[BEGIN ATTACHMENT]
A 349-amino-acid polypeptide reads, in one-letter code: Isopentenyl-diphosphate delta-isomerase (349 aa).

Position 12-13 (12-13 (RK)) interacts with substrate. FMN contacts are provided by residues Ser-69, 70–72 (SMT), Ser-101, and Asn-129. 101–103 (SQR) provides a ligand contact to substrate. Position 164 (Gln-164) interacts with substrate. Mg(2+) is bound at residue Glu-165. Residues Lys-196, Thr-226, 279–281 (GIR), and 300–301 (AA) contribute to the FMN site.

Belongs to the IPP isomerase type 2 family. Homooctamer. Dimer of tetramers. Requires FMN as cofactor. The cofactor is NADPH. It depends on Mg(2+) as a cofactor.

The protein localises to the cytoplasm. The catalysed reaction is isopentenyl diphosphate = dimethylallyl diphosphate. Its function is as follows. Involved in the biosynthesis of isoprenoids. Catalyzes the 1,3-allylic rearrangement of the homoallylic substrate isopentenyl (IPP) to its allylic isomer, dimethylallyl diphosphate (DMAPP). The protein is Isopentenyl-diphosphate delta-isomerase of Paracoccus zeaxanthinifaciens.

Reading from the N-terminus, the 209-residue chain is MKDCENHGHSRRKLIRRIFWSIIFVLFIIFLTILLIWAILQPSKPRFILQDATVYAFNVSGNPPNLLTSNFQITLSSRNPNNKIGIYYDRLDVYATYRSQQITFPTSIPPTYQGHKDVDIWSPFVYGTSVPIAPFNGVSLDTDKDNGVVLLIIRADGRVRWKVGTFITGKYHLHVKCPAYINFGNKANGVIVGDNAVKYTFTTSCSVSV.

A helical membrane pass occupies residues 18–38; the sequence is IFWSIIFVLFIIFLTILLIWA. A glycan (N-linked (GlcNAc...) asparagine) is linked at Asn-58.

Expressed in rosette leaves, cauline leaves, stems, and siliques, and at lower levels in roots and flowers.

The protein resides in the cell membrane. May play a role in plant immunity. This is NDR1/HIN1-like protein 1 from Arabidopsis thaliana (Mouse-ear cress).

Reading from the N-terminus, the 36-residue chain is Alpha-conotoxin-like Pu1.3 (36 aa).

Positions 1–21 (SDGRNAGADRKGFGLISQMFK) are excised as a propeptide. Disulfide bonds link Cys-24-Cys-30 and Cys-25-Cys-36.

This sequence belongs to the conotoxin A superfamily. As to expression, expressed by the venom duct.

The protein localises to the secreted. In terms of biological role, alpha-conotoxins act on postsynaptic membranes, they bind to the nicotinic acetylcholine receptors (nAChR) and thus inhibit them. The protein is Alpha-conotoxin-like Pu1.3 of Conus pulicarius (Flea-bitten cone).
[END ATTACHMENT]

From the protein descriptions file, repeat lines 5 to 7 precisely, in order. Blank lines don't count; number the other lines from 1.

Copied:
Reading from the N-terminus, the 209-residue chain is MKDCENHGHSRRKLIRRIFWSIIFVLFIIFLTILLIWAILQPSKPRFILQDATVYAFNVSGNPPNLLTSNFQITLSSRNPNNKIGIYYDRLDVYATYRSQQITFPTSIPPTYQGHKDVDIWSPFVYGTSVPIAPFNGVSLDTDKDNGVVLLIIRADGRVRWKVGTFITGKYHLHVKCPAYINFGNKANGVIVGDNAVKYTFTTSCSVSV.

A helical membrane pass occupies residues 18–38; the sequence is IFWSIIFVLFIIFLTILLIWA. A glycan (N-linked (GlcNAc...) asparagine) is linked at Asn-58.

Expressed in rosette leaves, cauline leaves, stems, and siliques, and at lower levels in roots and flowers.